Video games can take kids away from spending time with their families. If your child spends all their free time playing video games, it can be hard to get them to do other things, like spending time with you.

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You might also worry that your child misses essential family experiences, like holidays and birthdays, because they’re too busy playing video games.

If you notice this happening, it’s essential to set limits on how much time your child can play. You can also try to schedule family activities around your child’s gaming schedule.

Once again, balance ensures a healthy life. So work toward establishing balance in your child’s life.

6. Limited Physical Activity

Limited Physical Activity

Video games are often criticized for being passive activities. Indeed, many video game kids don’t get enough physical activity.

But there are plenty of active video games, such as Just Dance and Wii Sports, which can get kids moving. And even some non-active video games, such as Pokémon GO, encourage kids to go outside and explore.

So if you’re worried about your child’s physical activity, it’s essential to look at the individual game they’re playing rather than video games in general.

7. Poor Social Skills

Some parents worry that video games will make their kids socially awkward. And kids who spend too much time playing video games can indeed become less socially adept.

But it’s important to remember that video games are just one of many possible causes of poor social skills.

And there is evidence that some video games, such as those that promote cooperative play, can improve social skills.

8. Lack Of Sleep

Many kids playing video games don’t get enough sleep, which can be a problem because rest is essential for good health.

If your child is up late playing video games, they might not be getting the recommended 9-11 hours of sleep per night. This can lead to fatigue, irritability, and poor concentration.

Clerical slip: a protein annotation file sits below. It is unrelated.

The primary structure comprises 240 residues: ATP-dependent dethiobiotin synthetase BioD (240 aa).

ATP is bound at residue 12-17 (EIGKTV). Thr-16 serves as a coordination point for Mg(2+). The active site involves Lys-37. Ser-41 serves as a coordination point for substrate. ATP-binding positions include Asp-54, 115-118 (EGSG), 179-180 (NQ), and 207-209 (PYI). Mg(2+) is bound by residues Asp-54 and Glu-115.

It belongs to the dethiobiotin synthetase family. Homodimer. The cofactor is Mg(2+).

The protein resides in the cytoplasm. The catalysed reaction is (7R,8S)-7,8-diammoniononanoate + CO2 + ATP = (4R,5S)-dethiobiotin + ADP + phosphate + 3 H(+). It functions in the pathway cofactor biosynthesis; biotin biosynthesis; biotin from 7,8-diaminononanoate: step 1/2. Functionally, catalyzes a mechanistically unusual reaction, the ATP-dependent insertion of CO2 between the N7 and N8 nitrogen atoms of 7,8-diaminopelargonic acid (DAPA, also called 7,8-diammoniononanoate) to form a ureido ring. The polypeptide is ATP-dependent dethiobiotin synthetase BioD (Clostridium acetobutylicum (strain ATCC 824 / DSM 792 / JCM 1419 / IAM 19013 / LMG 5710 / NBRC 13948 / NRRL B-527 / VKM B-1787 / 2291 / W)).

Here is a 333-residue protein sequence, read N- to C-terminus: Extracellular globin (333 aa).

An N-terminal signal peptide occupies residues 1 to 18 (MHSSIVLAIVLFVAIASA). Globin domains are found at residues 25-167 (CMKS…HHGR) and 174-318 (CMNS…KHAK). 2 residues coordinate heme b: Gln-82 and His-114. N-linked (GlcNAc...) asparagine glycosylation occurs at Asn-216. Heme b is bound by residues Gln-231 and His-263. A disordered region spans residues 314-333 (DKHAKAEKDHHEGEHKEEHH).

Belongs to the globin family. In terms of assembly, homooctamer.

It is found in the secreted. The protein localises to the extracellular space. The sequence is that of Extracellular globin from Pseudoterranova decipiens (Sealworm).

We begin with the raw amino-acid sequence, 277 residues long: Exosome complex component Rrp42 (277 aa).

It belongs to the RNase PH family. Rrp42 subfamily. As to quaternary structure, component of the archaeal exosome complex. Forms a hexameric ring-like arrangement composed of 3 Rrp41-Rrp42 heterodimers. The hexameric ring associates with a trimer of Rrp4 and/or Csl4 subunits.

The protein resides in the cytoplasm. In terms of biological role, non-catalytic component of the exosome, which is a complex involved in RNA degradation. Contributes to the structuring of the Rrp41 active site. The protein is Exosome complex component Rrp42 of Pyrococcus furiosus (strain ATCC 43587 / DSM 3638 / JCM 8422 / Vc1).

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9. Poor Grades

Some parents worry that video games will cause their kids to get poor grades. Kids who spend too much time playing video games may perform poorly in school.

But again, it’s important to remember that video games are just one of many possible causes of poor grades.

And there is evidence that some video games, such as those that promote problem-solving, can improve academic performance.

10. Inappropriate Content

Many video games are rated for mature audiences only, and this means they may contain violence, bad language, and other content that’s not appropriate for kids.

If you’re worried about your child’s exposure to inappropriate content, you can look for video games with an age-appropriate rating. You can also ask your child’s friends or other parents for recommendations.

11. Violent Behavior

Some people worry that playing violent video games will cause kids to become more aggressive in real life. And there is some evidence that this can happen.

But it’s important to remember that video games are just one of many possible causes of aggressive behavior.

And there is evidence that some video games, such as those promoting cooperative play, can reduce aggressive behavior.

To learn more, you can also read our posts on why parents lie about Santa, why parents think they know everything, and why parents are so entitled.

Conclusion

So, what do you think? Are parents right to hate video games? Or are they just overreacting? The truth of the matter is likely somewhere in between. Many parents today grew up playing video games themselves, and many still do.

But that doesn’t discount the concerns other parents have. If you’re a kid who loves playing video games, it’s important to be respectful of your parents’ concerns.

Author

  • Isabelle O'Gallagher is a personal development, wellness, and relationship expert who has consulted for some of the biggest companies in America.